Mainland Sea Caves - Winter Conditions
Follow this link for information on winter conditions at the mainland sea caves: what to wear, what to bring, how to get there, and things you should know. More »
There are current closures of areas within the Apostle Islands National Lakeshore. Click for more information and see if these closures will affect your trip. More »
“The two great destroyers of biodiversity are, first habitat destruction and, second, invasion by exotic species.” –E.O. Wilson
The spread of invasive species is recognized as a major factor contributing to ecosystem change and instability leading to biodiversity reduction. Preventing non-native invasives from becoming established has a much better rate of success than eliminating the species once it is established. At the Apostle Islands, both aquatic and terrestrial species continually threaten the park. From microscopic organisms to large trees, the potential is always there for non-native species to invade and overtake the fragile ecosystems that make the lakeshore a popular destination for hikers, boaters, and sightseers alike.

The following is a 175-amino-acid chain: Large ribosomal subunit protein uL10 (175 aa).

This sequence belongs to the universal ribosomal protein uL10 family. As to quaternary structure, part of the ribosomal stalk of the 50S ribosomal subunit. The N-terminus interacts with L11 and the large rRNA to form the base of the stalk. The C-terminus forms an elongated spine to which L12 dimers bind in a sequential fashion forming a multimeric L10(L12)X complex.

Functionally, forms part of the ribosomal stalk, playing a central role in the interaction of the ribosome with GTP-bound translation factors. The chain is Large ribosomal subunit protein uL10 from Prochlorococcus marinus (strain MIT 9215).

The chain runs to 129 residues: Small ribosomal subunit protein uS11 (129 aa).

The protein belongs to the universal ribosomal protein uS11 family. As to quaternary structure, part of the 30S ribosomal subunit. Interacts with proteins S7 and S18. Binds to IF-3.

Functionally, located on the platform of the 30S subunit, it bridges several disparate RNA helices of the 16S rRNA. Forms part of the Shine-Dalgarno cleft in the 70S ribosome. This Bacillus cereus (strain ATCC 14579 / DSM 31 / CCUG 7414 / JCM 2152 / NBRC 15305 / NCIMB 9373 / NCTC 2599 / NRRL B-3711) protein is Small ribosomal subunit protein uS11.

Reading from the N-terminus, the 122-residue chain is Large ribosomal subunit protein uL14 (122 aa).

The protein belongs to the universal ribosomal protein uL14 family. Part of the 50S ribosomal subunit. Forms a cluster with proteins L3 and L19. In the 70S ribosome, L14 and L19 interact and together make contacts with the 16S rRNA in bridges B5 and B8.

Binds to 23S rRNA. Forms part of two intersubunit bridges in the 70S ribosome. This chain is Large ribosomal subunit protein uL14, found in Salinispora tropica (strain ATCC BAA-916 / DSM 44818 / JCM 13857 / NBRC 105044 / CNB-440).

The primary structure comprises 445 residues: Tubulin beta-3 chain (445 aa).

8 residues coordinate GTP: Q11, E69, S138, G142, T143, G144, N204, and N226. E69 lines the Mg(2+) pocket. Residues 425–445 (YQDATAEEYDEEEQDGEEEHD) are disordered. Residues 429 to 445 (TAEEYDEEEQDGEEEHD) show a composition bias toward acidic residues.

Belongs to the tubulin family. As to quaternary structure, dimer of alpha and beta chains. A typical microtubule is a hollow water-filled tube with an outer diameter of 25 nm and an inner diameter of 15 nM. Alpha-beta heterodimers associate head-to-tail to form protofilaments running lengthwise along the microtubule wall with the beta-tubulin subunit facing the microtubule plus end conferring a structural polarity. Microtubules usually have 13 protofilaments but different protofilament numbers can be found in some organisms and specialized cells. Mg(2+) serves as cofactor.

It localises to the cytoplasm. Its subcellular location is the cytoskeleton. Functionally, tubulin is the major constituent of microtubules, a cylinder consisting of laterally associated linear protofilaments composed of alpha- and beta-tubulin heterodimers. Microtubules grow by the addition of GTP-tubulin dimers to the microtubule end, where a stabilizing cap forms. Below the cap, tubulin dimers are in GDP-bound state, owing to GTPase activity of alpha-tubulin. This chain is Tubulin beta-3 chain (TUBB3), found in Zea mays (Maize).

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Non-native invasive species
What can be done?
Spreading non-native invasive species
Apostle Islands National Lakeshore non-native species reports
Did You Know?
Brownstone (sandstone) was shipped from quarries in the Apostle Islands at the end of the 19th century to midwestern cities like Chicago, Milwaukee, Detroit, Cleveland, Minneapolis, and St. Paul where it was used to build some of the cities' most distinctive landmarks.